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Wednesday, 24 September 2008
Page: 5535

Senator HUMPHRIES (4:53 PM) —Labor have run through the entire gamut of excuses as to why they should not support immediate relief for Australian pensioners. We have heard just about everything. Earlier this week we were told that it was constitutionally impossible to pass a bill to provide pensioners with $30 a week. Today we have heard that the system of paying pensions is very confusing and that you cannot just give people money because it is a bandaid solution, so you cannot adopt this idea of giving people $30 a week to solve an immediate, real problem. We have heard that nothing is required at this point in time because the Liberals did not do anything about this problem. The unstated part of the argument is, ‘Therefore, we are entitled to do nothing about it as well for quite some time.’

Now we have had the extraordinary contribution from Senator Pratt to this debate that, if you give pensioners $30 a week, they might go backwards. I am confident that if I rolled into a senior citizens club in this town or went to an aged-care facility and said to people, ‘Would you like to give go backwards to the tune of $30 extra a week?’ they would say, ‘Yes, we will take our chances, thank you.’ Hands would go up for going backwards. I do not know where those arguments were cooked up, but they do not hold a lot of water.

Let me put this simple proposition to those opposite: if you think that there is more work to be done on this question, some sort of review of the kind that you have specialised in since coming to office nine months ago, by all means go ahead and do that review and work out what you think is the right solution for a long-term problem. But, at the same time, honour what you said in this place and elsewhere this time last year when you initiated the inquiry of the Senate Standing Committee on Community Affairs into the living standards of older Australians and do something immediately to address the real problems that older Australians are facing now. The two courses of action are not inconsistent. There is no way that adding $30 into the pockets of aged pensioners in Australia is going to detract from a longer term review of how you structure pensions in this country. The two are perfectly capable of sitting together. I would suggest that that would keep faith with the urgency with which you people approached this issue only this time last year. A lot changes when you cross the floor, go onto the other side and take the Treasury benches, but the urgency and immediacy of that issue seemed to magically disappear in the course of that transition.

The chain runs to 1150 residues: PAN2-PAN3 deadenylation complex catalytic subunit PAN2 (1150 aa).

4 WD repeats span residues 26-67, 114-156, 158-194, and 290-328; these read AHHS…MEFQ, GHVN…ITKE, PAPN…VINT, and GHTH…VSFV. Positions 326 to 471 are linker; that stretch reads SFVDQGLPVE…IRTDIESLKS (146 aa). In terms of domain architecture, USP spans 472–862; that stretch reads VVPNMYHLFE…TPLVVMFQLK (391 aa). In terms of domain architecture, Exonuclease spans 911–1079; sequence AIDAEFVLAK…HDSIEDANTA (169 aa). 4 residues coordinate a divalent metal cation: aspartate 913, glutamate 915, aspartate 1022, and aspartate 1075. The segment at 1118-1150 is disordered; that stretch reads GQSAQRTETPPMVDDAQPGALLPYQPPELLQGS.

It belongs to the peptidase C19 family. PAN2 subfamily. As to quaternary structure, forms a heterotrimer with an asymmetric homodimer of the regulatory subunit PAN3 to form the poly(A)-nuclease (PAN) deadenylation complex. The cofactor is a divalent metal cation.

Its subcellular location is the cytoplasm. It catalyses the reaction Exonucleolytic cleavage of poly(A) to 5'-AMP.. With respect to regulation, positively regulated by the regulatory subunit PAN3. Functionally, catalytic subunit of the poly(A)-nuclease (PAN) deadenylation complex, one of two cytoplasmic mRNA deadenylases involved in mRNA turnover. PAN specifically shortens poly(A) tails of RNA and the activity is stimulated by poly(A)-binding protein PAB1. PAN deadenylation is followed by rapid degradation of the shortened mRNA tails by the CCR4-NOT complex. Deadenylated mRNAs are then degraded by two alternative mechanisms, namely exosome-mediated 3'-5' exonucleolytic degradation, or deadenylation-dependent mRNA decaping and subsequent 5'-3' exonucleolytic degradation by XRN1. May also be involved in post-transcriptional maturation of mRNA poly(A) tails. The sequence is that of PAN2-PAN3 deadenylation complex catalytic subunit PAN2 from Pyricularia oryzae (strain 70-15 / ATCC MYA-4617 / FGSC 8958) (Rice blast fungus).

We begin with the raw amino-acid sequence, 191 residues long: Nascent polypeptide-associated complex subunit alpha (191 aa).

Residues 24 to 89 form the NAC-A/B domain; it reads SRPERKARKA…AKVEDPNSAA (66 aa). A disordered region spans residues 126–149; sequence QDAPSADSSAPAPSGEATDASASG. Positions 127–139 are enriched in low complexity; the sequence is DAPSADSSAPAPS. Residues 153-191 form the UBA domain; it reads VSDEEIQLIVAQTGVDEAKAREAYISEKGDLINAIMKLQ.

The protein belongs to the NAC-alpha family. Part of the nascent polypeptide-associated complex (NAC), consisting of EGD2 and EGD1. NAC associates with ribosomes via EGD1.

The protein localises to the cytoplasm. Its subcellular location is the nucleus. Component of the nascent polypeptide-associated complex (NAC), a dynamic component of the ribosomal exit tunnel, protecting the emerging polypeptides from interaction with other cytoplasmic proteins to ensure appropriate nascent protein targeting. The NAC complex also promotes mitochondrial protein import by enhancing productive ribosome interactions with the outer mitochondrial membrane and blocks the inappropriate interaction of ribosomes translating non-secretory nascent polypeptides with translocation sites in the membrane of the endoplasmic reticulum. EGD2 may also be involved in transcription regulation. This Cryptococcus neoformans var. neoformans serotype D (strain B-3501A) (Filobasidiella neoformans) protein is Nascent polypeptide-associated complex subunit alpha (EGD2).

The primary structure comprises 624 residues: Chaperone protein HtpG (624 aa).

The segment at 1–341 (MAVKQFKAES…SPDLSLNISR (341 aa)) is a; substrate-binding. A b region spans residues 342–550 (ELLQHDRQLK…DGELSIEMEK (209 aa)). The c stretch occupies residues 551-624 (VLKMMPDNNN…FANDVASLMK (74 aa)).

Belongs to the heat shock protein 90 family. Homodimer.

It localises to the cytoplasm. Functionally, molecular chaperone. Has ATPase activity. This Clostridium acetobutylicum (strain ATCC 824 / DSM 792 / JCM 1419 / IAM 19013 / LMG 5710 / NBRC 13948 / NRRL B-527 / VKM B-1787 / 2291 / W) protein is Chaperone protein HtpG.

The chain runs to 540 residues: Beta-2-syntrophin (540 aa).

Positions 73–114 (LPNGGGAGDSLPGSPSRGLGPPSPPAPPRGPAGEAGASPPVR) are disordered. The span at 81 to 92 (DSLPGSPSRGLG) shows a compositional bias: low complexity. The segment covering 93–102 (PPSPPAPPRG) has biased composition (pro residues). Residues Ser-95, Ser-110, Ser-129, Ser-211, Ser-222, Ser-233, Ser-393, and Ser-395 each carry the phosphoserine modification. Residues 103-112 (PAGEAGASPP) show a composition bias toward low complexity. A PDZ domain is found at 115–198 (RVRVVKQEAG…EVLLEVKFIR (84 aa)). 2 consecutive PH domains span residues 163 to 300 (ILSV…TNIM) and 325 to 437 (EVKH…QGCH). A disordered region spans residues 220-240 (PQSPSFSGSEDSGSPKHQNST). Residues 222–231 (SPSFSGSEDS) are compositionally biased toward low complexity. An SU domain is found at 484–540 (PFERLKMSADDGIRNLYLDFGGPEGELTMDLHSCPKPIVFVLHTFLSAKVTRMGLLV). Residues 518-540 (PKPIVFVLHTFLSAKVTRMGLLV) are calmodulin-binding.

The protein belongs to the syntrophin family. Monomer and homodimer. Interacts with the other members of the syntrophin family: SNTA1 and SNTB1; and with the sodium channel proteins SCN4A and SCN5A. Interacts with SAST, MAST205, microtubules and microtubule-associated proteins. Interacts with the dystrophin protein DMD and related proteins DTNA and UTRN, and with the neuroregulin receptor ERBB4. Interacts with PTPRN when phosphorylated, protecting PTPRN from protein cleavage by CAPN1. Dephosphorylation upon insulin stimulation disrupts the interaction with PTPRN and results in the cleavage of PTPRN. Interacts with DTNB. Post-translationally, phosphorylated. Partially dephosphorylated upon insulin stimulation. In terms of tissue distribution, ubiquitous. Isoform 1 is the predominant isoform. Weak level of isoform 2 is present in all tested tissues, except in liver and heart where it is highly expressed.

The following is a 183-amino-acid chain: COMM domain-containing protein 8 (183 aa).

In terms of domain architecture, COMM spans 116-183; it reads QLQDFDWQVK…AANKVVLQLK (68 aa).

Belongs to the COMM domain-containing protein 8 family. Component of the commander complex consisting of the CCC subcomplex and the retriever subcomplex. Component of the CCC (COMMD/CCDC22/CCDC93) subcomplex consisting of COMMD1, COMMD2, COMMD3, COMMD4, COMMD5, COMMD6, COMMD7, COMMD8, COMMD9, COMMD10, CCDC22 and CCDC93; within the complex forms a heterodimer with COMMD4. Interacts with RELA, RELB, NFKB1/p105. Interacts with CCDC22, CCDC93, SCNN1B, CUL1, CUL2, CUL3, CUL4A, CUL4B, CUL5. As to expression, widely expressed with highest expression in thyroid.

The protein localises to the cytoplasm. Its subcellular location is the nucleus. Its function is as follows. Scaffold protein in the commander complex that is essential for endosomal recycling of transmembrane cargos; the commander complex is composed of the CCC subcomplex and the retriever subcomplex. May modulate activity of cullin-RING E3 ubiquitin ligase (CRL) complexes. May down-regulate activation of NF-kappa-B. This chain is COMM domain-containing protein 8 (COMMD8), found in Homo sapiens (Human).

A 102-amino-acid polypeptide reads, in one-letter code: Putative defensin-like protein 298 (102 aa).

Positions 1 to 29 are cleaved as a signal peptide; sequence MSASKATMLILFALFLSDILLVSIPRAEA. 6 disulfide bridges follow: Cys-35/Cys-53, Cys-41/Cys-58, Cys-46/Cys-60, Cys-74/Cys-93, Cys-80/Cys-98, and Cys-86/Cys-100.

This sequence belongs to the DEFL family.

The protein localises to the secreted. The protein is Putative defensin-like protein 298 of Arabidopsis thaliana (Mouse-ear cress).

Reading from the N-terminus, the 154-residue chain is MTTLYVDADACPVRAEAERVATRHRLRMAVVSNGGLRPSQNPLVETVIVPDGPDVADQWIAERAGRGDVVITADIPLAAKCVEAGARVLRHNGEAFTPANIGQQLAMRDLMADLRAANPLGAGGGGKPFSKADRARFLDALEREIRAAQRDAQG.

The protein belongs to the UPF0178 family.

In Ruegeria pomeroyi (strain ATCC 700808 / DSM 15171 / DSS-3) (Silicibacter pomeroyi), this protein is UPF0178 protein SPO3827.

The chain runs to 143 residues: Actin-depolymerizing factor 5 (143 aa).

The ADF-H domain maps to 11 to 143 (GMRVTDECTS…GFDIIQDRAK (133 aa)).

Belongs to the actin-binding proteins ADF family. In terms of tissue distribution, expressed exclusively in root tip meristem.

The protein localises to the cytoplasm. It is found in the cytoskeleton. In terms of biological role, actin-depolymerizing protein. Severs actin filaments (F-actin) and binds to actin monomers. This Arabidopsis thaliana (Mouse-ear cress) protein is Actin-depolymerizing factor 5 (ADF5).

Senator Arbib —What did you do in 12 years? Nothing.

Senator HUMPHRIES —Senator Arbib has interjected that we have done nothing in the last 12 years. Senator Arbib, I appreciate that that is the line you have to run because you have been told that that is the corporate line.

The ACTING DEPUTY PRESIDENT (Senator Moore)—Senator Humphries, please direct your comments through the chair.

Senator HUMPHRIES —Through you, Madam Acting Deputy President, I appreciate that that is what they have all been told to say. It sounds really good for the listeners at home who, if they are not pensioners, perhaps would not know what has happened in the course of the last 12 years. But the fact is that that line is simply not true; it is a myth.